I’m reading a fascinating book called, The Buddha in Your Mirror, and came across this passage regarding Buddhism and the environment:
Buddhism is a way of life that makes no distinction between the individual human being and the environment in which that person lives. In its concept of the interrelatedness of all life forms in a complex web beyond complete human understanding, Buddhism has provided a spiritual and intellectual framework for environmental awareness… views human kind as a part of nature, supporting and giving rise to the notion of bioethics. Since every individual is connected to everything on earth, the destiny of our planet is influenced by the individual’s actions.
One way to look at this is to say that I have influence on all living beings around me, including the vast environment. That does not entitle me to control the environment, but rather there’s a synergy there. Oftentimes I’ll come across something in the environment that is clearly a response to my own Buddha nature. For example, my efforts to support and encourage other living beings in a hopeful way can manifest in my environment as someone helping me in the time of need. This is a form of Buddhist protection based on the strict law of cause and effect.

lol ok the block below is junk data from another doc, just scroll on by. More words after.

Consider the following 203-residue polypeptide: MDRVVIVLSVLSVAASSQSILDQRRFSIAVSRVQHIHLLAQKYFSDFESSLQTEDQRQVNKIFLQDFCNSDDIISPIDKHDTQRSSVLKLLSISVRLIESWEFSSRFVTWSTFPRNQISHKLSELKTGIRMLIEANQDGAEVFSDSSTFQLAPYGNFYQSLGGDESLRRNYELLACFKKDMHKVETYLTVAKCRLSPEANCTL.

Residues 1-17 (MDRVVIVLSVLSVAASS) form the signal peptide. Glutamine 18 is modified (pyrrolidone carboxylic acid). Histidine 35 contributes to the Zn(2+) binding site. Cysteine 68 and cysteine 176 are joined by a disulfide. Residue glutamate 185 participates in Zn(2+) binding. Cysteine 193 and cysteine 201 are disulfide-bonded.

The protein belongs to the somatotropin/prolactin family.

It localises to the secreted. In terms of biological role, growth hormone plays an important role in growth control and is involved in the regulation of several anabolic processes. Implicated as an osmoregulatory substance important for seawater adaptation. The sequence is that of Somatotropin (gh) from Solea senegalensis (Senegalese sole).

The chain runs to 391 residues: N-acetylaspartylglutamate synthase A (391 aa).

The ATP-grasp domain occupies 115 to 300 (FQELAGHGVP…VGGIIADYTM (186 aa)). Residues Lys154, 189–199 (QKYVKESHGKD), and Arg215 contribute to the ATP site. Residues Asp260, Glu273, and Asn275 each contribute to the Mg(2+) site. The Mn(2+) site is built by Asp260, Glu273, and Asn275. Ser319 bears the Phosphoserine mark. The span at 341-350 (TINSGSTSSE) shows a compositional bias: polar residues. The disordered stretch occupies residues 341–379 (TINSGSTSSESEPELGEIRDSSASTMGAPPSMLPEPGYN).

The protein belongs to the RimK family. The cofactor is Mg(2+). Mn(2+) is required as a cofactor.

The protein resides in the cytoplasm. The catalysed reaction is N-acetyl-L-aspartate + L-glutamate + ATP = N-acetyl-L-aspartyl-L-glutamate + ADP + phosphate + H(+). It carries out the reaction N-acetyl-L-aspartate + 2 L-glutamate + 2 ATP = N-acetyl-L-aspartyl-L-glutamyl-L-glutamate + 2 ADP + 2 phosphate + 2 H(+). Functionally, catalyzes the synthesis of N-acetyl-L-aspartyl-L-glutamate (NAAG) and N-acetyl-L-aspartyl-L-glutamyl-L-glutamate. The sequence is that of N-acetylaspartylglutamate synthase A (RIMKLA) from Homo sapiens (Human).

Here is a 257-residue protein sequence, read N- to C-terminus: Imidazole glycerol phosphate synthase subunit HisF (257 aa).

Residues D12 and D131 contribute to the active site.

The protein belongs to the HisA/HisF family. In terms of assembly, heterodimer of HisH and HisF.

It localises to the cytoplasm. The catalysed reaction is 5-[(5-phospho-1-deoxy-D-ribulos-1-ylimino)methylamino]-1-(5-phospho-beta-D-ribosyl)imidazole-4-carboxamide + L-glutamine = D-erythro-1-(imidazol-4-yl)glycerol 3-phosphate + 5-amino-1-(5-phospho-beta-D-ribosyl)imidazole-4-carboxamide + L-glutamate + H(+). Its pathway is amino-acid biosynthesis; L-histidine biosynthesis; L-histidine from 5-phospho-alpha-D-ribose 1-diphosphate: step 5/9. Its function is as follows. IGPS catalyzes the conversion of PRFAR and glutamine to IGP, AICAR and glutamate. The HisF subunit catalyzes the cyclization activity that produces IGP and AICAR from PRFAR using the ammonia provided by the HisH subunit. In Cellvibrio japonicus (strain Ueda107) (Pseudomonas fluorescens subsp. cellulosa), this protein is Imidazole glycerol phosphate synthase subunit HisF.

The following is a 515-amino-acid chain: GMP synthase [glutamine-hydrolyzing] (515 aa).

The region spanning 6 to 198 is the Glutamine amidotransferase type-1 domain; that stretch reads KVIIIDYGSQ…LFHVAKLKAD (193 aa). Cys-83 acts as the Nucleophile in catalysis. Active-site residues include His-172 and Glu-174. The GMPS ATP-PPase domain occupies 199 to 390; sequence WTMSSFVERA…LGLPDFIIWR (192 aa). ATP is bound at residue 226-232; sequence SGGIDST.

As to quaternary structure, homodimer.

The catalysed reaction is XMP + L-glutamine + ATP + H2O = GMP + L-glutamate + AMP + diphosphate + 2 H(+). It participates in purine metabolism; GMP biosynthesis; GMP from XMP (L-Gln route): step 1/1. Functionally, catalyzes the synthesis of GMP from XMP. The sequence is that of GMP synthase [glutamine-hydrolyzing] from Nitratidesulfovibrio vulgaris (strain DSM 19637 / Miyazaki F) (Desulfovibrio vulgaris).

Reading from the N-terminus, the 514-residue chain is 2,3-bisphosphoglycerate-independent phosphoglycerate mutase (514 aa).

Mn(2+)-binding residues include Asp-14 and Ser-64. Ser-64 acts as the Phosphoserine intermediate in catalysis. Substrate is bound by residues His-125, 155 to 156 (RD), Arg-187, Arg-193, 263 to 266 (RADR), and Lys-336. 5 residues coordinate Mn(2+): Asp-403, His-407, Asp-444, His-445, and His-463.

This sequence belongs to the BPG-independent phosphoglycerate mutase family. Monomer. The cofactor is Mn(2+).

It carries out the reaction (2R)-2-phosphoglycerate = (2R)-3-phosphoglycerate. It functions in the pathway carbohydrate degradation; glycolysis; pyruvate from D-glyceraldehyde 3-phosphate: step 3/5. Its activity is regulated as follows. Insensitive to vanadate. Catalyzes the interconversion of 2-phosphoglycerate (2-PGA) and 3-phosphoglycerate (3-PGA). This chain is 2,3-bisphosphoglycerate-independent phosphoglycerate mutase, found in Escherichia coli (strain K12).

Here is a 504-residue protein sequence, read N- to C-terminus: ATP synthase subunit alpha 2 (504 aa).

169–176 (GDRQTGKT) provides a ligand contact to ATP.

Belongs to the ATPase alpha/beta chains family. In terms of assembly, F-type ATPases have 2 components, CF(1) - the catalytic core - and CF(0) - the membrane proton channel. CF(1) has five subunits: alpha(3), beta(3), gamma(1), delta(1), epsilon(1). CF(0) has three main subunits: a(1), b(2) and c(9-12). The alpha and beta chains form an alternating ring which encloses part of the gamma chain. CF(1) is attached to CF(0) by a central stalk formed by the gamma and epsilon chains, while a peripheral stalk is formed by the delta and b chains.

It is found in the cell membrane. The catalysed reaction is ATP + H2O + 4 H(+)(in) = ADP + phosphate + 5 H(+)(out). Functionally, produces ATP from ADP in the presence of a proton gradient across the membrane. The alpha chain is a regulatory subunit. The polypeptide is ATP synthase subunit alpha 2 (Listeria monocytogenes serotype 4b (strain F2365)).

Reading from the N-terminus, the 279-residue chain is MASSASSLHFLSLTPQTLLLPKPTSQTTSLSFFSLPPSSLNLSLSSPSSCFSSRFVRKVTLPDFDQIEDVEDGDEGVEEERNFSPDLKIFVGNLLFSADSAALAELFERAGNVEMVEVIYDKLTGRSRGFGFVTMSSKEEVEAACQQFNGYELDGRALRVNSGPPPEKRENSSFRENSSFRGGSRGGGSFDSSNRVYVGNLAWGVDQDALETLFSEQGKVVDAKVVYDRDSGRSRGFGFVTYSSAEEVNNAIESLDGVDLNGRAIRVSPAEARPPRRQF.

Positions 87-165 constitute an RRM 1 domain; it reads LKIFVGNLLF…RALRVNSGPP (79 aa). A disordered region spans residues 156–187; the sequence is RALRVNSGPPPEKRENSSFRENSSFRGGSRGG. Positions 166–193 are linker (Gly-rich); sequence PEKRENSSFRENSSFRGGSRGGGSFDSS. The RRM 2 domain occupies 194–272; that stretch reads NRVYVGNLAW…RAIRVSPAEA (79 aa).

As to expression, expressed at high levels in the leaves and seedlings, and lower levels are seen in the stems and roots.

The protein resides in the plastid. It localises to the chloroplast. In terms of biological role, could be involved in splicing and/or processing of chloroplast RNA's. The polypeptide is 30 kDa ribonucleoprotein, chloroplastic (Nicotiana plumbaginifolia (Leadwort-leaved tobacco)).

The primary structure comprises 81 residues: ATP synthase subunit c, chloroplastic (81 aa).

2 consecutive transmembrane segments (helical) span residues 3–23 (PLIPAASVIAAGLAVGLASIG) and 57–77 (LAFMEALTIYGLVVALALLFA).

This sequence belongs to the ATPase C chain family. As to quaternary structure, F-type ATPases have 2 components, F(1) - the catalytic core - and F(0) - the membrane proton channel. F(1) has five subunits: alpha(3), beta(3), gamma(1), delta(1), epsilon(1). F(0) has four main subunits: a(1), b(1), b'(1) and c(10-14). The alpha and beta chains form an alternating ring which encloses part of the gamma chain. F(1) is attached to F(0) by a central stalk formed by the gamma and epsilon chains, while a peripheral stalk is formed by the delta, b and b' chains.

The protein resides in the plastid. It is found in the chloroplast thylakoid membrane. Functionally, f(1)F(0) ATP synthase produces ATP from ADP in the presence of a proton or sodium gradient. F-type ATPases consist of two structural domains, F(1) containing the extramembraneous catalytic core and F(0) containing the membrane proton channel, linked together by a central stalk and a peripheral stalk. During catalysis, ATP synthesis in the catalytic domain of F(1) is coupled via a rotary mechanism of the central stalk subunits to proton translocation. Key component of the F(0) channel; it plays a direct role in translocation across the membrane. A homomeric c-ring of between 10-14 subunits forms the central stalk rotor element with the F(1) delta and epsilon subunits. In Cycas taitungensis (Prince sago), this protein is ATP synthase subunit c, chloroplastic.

The other interesting point from this passage is the general interrelatedness of all living beings. In the case of friends and family in particular, there are karmic bonds from lifetimes past that bring us together. It’s natural to think that a new person you meet has links to you from the infinite past, and even if you may not get along (you may despise this person), given those links you should fundamentally respect him or her. In fact, if we’re all related and inter-dependent, then I should consider the far-ranging consequences of my actions even beyond the normal nexus of my life and that of my family. I should even take the opportunity in trivial encounters to be respectful, be hopeful, and put my Buddhism practice to work in daily life.
Buddhist Next Door